I'd like to say that my recent closet cleanout was conducted solely in the spirit of spruceness, but it was mostly because I moved into an apartment with my boyfriend — a very small apartment. Over the last few months, as we nestled into our new home, it became abundantly clear that there was not enough real estate for my clothes, shoes, and accessories. Despite him surrendering all under-bed space and an extra closet to my goods, it still wasn't enough. So, I resolved to mindfully purge.
I went into the process feeling a bit resentful about having to get rid of things, but came out on the other end feeling like a weightless, happy human — someone who could actually visualize outfits without being distracted by the surplus of tie-dye tees that I kept for good measure, but never actually wore. Or the crates of skinny jeans I kept around, even though you couldn't pay me to wear tight denim these days. I consigned, I donated, I thrived. And with all that extra space I organized, too!
While I wouldn't recommend my exact methodology (I let it go too long before taking action), I stand by my belief that everyone should do a closet clean out at least once a year, and with spring knocking at the door, it's never been a better time (spring cleaning, ever heard of it?). Ahead, hear from experts on how to edit your wardrobe down as well as a few useful tips for keeping it tidy and organized.
We only include products that have been independently selected by The Zoe Report's editorial team. However, we may receive a portion of sales if you purchase a product through a link in this article.
Closet Cleanout Tips: Ask Three Important Questions
Monica Leed is the CEO and owner of Simply Spaced, a team of professional organizers and lifestyle experts headquartered in Los Angeles. I tapped her to answer all of my burning questions about manifesting a clean slate in your closet — and she delivered. Her first piece of advice with regards to determining if you should keep or get rid of an item: "Ask yourself, do you love it, need it, or wear it? If you can’t answer yes to any of those questions, it’s time to let it go," Leed advises.
As simple as this approach sounds, you'd be surprised how your brain can trick you into holding on to clothing even if you don't love it, need it, or wear it. When I purged my wardrobe, I knew there was a strong possibility I'd convince myself I needed to keep certain pieces, so I came into the process ruthless. In truth, it was empowering!
Closet Cleanout Tips: Find a Charity
If you're in a position where you have too many things, that alone should spark a desire to give back. Once my cleanout was complete, I dropped off a slew of bags to both Goodwill and Housing Works, and knowing my items could have a second life and maybe help someone feel a little more confident made the whole thing worth it. "Before I onboard any new client, I ask them to think about three charities that resonate with them on a deep level," Leed shares. "Aligning with a cause is a great way to get over the fear of letting go, knowing that your items can go directly into your community."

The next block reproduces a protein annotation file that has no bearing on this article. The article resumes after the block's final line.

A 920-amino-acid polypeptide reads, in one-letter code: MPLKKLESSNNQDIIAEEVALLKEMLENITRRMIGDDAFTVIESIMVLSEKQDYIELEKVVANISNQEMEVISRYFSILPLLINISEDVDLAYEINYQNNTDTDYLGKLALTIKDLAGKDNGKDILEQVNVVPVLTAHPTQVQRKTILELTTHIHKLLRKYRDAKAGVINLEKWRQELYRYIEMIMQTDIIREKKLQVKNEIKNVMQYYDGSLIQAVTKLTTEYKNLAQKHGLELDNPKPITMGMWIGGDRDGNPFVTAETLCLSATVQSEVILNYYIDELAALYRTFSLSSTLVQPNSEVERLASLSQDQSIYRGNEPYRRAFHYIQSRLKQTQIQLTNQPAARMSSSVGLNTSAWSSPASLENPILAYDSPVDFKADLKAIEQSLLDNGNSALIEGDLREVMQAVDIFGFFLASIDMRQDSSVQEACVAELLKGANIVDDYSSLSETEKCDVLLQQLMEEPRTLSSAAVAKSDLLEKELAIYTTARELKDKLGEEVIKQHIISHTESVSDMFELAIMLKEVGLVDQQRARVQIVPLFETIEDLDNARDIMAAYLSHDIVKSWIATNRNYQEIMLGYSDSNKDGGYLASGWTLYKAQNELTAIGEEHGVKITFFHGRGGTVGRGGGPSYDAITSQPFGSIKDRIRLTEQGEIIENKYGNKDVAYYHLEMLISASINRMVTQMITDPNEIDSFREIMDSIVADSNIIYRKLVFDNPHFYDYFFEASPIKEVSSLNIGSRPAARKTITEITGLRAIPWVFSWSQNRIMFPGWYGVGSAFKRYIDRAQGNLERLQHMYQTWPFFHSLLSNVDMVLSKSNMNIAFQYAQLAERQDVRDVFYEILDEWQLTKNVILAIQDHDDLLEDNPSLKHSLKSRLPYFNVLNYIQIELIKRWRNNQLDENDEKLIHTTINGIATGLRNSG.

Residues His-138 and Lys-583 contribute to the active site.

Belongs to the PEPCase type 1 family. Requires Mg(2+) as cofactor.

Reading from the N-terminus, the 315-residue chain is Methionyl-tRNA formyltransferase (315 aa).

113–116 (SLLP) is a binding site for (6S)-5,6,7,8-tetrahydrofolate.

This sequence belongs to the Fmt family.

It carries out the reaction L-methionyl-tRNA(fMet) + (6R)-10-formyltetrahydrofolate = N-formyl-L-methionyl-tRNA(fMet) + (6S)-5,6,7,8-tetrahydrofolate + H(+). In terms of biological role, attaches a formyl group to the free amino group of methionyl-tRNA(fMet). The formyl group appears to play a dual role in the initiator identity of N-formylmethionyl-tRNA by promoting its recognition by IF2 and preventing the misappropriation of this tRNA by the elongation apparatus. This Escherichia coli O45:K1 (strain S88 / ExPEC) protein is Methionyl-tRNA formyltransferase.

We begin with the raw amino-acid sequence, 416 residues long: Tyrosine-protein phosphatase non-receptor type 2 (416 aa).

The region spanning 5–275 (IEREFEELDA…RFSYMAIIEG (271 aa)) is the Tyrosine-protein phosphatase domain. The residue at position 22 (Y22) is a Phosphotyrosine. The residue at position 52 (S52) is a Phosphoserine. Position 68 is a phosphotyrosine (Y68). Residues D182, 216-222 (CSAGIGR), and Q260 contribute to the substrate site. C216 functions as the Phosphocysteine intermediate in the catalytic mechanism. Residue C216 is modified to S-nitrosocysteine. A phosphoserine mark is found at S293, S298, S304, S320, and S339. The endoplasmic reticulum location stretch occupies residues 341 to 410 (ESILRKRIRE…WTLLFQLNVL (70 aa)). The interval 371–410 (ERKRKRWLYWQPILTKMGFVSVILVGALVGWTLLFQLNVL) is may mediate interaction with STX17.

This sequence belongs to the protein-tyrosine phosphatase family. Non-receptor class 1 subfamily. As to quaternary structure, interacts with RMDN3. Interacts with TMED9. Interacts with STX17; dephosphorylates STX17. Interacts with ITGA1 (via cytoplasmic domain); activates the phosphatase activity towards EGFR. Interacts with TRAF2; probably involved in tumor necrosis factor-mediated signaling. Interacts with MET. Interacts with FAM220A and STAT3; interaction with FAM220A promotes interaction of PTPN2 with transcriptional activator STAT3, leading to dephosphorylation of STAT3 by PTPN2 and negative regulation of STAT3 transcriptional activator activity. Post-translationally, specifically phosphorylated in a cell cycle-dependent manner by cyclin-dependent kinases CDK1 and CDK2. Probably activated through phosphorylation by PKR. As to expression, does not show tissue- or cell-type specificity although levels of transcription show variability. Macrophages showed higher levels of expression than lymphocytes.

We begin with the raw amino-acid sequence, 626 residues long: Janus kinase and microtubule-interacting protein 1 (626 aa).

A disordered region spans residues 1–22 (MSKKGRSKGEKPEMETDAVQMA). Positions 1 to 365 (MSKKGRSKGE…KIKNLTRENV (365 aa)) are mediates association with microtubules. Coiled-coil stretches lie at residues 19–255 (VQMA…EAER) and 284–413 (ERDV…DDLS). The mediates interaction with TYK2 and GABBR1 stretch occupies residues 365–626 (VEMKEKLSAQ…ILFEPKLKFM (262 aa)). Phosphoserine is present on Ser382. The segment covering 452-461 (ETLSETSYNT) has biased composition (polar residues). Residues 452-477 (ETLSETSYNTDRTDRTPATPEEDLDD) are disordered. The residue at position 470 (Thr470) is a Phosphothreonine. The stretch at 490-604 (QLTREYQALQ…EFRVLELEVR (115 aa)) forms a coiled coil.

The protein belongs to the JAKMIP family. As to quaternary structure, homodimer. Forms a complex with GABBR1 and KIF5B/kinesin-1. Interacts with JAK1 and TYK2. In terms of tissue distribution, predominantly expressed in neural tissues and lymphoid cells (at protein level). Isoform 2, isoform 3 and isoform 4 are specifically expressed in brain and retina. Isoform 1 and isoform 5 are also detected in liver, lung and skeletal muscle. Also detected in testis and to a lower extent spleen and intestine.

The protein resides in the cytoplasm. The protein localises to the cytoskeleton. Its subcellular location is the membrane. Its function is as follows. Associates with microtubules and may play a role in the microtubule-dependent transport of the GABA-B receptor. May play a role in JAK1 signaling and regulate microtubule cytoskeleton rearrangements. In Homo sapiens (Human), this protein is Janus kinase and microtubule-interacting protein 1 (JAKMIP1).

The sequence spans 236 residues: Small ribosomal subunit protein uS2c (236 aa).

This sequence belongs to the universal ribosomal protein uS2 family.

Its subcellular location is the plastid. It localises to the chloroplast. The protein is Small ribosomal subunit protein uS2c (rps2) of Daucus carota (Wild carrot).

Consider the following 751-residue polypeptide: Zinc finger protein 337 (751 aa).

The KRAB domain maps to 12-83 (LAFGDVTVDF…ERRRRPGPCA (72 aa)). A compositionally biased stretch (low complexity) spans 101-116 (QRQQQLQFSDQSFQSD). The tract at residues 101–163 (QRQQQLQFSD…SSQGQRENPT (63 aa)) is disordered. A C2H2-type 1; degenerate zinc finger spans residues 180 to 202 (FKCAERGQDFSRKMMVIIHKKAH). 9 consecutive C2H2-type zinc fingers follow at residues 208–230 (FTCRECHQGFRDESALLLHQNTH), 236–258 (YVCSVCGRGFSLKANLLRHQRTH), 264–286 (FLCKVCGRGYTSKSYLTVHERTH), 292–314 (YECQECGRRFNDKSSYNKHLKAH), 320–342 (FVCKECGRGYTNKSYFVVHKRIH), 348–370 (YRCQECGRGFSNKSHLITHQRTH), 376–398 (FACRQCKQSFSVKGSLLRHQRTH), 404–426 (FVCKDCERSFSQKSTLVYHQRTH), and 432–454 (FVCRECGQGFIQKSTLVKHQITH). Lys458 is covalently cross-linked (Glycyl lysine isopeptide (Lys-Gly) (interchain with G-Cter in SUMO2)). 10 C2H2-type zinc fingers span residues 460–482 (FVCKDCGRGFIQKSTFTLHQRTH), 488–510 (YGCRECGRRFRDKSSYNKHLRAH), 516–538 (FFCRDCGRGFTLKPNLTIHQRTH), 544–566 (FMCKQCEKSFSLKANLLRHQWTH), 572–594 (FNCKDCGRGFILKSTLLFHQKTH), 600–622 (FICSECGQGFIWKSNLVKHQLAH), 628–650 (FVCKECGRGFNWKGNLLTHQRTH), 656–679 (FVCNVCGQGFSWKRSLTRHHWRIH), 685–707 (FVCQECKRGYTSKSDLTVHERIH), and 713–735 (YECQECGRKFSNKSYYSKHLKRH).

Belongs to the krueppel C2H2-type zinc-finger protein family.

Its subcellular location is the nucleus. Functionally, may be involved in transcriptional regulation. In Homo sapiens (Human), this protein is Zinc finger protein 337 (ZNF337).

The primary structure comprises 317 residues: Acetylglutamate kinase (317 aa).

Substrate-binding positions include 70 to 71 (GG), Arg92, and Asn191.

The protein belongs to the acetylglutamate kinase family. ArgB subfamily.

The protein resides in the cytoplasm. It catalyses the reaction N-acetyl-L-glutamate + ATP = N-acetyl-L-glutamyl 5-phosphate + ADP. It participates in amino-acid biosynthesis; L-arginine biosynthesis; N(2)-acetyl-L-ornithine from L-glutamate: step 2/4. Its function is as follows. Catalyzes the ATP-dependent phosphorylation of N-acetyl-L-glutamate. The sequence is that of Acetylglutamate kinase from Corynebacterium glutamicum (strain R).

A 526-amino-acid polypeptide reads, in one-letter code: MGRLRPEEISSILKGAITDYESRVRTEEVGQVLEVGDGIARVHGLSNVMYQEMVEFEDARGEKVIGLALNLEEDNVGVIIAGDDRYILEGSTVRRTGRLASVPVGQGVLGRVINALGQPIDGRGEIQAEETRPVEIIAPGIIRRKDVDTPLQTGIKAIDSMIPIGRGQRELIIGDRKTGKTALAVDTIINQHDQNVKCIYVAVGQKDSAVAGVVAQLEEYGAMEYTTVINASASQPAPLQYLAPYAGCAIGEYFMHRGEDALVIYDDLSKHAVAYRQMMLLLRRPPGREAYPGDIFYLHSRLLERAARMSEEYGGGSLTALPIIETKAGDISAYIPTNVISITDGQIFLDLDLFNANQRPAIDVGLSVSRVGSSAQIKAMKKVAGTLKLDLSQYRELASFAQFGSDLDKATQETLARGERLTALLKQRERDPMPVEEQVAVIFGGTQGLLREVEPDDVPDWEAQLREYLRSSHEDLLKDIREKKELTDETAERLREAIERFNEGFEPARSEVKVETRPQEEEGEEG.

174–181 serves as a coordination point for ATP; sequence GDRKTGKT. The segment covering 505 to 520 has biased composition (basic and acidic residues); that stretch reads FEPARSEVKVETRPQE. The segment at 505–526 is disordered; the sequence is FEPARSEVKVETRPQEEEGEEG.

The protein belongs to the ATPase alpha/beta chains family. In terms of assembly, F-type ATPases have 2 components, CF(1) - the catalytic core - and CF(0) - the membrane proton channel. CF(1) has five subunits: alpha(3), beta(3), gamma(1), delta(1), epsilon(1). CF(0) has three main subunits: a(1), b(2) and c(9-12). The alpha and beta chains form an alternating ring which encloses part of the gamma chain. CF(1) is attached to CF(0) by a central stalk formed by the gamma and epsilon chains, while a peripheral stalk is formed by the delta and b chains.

Closet Cleanout Tips: Simplify, Streamline, Style
Once you've cleared out the items you don't need anymore, it's probably still going to look messy in your closet (been there!). Leed says this is the time to do three very important things. 'We follow the Simply Spaced signature three-step method: Simplify, Streamline, Style," she says. The first step, simplify, involves decluttering. "It’s always where we start to get rid of anything else that does not align with the life you want to be living." The next step is to streamline, "optimizing space with product, shelving, or optimal storage." The final step is style, "making the space your own by incorporating elements of your life and personality. This is an important step in any space, including a closet that helps motivate you to maintain it."
The way the Simplify, Streamling, Style methodology manifested in my wardrobe was through storage hacks that looked clean and simple; white linen boxes, hanging shelves, and sleek solutions for things like my footwear and denim. I also put a couple of large straw bags on top of my rolling rack to give the unit a laidback finish.
Closet Cleanout Tips: Hangers Matter
If you have the budget, a collection of uniform, well-crafted hangers is worth the investment — particularly for items you want to save for a long time. "The relationship between closet organization and garment hangers is symbiotic," Lou Hansell Co-Founder & President Pamela Kugel tells TZR. "One provides the framework for your collection, while the other protects and preserves your investment." The brand's luxury hangers are intended to keep your most beautiful pieces in pristine condition. "The garments you choose are purposeful. Whether it be for the love of the art itself, to mark a memorable occasion, or simply as an investment," Kugel adds. "These are the kind of garments meant to be stored to perfection; protected and preserved for years to come."
To flesh out the rest of your closet, Leed points to a few options. "I love velvet hangers for closets that are tight on space, but if you are more of a quality over quantity gal with a capsule wardrobe, white wooden hangers turn your closet from boring to boutique." Personally, I love a natural wooden hanger — but to each their own!
Closet Cleanout Tips: Continually Edit
Okay, so you're all cleaned out and organized — now what? Keep the momentum going. "To stay organized, keep a donation bin nearby and edit as a habit," Leed says. "Once you’ve reached capacity, adopt a one-in-one-out policy and cycle out anything worn, misshaped, or uncomfortable with the higher quality, timeless version."